The wording of this section was due to an “unsuccessful attempt” to pass hate crimes law in Utah decades ago, Rosky said. This law was passed under the Hate Crimes Sanctions Act, which was intentionally vague to prevent lawmakers from blocking the law due to specific protections for the LGBTQ + community, according to Rosky.

“The compromise was this law,” Rosky said. “It does not mention any particular characteristic. It is only a matter of intimidating and terrorizing people… to prevent them from exercising their constitutional rights. … We have the constitutional right to do just about anything except things that are illegal.

“If someone is bullying a person, you could say, ‘Well, they bullied him, in an attempt to prevent him from exercising his constitutional right to walk on the streets. “… So every crime could be charged under this law. , which suggests that the law is vague, too broad and unconstitutional. “

A 2001 Utah Court of Appeals case called the law an “exercise of rights law” rather than hate crimes law because “it allows for improvement every time you commit a primary offense with the “intent to cause a person to fear freely to exercise or enjoy any right guaranteed by the Constitution or the laws of the State or by the Constitution or the laws of the United States. ‘ “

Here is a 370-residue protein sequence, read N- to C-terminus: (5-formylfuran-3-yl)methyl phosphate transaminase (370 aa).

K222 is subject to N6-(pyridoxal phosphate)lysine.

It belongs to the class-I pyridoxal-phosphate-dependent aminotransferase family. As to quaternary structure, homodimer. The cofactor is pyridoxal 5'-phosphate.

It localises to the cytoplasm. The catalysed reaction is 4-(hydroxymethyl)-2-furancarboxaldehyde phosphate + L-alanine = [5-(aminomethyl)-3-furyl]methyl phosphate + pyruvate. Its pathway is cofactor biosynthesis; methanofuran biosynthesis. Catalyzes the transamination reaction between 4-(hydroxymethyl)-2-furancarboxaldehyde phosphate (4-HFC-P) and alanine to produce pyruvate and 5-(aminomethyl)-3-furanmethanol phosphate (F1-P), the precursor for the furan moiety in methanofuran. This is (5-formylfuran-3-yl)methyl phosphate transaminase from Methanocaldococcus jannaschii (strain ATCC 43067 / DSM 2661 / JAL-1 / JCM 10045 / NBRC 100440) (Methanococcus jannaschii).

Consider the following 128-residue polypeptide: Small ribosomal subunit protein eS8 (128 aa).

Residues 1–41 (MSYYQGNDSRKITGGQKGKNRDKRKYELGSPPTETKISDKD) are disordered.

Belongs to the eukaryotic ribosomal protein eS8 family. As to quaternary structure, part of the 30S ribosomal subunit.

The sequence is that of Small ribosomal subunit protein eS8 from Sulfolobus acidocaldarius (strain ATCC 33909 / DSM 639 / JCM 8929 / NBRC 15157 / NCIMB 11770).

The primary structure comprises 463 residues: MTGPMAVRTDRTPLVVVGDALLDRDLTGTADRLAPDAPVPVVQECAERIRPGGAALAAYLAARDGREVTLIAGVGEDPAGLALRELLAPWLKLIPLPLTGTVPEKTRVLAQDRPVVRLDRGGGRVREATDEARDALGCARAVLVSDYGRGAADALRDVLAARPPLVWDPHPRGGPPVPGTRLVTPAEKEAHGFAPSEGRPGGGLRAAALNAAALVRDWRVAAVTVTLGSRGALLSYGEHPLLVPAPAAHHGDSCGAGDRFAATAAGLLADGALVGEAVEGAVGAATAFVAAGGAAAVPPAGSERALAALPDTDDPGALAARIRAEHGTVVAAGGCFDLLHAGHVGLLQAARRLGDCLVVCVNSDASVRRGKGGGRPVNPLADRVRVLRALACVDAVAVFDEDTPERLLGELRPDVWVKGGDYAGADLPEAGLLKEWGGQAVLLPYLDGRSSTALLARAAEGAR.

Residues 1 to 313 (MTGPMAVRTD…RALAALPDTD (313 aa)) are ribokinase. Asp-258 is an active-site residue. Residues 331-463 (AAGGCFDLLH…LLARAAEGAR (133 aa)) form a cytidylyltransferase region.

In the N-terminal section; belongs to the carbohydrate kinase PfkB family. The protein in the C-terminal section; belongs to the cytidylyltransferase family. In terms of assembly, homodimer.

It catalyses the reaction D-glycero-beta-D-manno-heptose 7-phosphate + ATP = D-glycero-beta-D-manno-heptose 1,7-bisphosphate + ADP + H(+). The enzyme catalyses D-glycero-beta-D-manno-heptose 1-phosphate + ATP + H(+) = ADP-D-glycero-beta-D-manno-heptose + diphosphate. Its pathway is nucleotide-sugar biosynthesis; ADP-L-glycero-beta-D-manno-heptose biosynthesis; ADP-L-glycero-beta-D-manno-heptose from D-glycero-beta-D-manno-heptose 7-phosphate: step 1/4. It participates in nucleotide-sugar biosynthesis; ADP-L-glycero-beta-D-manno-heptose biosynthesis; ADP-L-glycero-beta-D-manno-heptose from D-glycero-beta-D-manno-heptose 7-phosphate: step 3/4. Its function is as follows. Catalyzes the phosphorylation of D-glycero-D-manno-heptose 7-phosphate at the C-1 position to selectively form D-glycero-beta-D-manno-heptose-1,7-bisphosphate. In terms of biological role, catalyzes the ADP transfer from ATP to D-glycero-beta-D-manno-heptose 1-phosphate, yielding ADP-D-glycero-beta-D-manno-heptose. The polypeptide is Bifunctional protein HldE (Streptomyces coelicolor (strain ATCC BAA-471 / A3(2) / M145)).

In this case, a ninth grade girl was taunted by a classmate on her way home, and the boy was “yelling racial slurs at her and engaging in racist rascality” while throwing snowballs at her. .

When the boy and his friends joined her, she called him an asshole and pushed him around. In return, he made another racist remark and pushed the girl “back with enough force to make her fall on the street.” The next day at school, the boy pushed her with his shoulder and “repeated an offensive remark from the previous altercation.”

Although the evidence in the case suggests that the boy’s actions were racially motivated, there was “insufficient evidence to support improvement under section 76-3-203.3 (3 ) ”, – in particular, that the boy intended to make the girl“ fearful of freely exercising or enjoying any right. ”Thus, in that case, the Court of Appeal concluded that he There was not enough evidence to support the increased assault in the “Exercise of Rights” law, overturning the boy’s increased sentence.

“[The ‘Back the Blue’ incident] is not a hate crime, ”Rosky said. “And it’s not even charged with a hate crime. It’s accused of being a crime of intimidation and terrorism, and even then it’s a very strange adjustment.

“I think there is a very good argument that the law they are accusing him of in itself violates the free speech clause because it is unconstitutionally vague. Certainly, if it were applied in this case, it would pose very serious problems under the freedom of expression clause. Because all she did was stomp on a sign.

Neither the Garfield County Sheriff’s Office nor the Garfield County District Attorney responded to a request for comment on the charges.